The department of cognitive science at johns hopkins university is seeking a full-time laboratory research coordinator to work in the labs of dr. Leyla isik (computational cognitive neuroscience lab) and dr. Michael bonner (cognitive neuroscience and machine learning lab). The laboratory research coordinator will work on projects involving fmri, EEG, behavioral testing, and computational modeling of vision and cognition. The position is particularly suited for a recent graduate from a neuroscience, psychology, cognitive science, computer science or related program who is seeking to work in an innovative research environment in preparation for graduate school. For more details and to apply, please visit: https://jobs.Jhu.Edu/job/baltimore-laboratory-research-coordinator-MD-21234-273/529061800/ ​you can contact dr. Isik ( lisik@jhu.Edu) and dr. Bonner ( mfbonner@jhu.Edu)​ with any questions.​​​

We are looking for people to fill two positions in our lab at the martinos center. We are looking for two clinical nanoxia ncore retro research coordinator iis, one position is more specialized toward computational tasks whereas the other is more clinically oriented, both are in the lab of dr. Thilo deckersbach, phd and darin dougherty, MD in the division of neurotherapeutics. The job postings can be found on the massachusetts general hospital careers website by searching using the job requisition number in the job number search box. The requisition numbers are as follows:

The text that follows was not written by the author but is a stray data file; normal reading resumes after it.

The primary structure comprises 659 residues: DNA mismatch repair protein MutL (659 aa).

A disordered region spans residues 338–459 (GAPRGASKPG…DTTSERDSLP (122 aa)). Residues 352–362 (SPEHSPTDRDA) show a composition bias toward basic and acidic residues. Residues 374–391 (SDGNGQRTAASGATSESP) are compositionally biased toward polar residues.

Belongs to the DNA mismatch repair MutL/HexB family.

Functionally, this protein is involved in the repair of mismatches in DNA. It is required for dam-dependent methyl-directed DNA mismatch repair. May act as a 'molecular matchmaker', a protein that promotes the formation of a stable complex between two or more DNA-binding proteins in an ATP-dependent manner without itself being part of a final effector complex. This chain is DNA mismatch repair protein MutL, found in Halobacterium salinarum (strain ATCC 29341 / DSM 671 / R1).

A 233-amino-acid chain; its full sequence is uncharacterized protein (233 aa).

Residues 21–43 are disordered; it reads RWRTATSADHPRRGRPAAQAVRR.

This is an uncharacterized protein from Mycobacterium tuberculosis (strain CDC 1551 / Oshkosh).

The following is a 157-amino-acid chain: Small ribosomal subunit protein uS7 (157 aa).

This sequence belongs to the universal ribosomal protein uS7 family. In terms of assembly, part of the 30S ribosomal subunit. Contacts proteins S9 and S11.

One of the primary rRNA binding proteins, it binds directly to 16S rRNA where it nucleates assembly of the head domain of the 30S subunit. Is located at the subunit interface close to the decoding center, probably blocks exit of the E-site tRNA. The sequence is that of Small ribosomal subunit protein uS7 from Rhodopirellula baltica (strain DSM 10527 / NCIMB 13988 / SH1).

Dr. Elisabeth marsh is the medical director of bayview medical center’s stroke program and runs the bayview stroke intervention clinic (basic). BaSIC is a multidisciplinary outpatient clinic focused on stroke recovery and improving outcomes. Patients and families have the opportunity to see their stroke on neuroimaging, with the goal of truly understanding why the stroke occurred and the best way to decrease the chance of a future event. In addition to patient care, basic also serves as a clinical anxiété définition oms research environment focused on stroke outcomes. Together, we are identifying critical gaps in the knowledge of stroke recovery. Our long-term goal is to enhance post-stroke care by improving both symptomatic recovery and patient-centered outcomes. We are currently investigating factors related to cognitive decline post-stroke, and the influence of post-stroke depression, fatigue, and persistent symptoms on long-term recovery and quality of life for both patients and their families.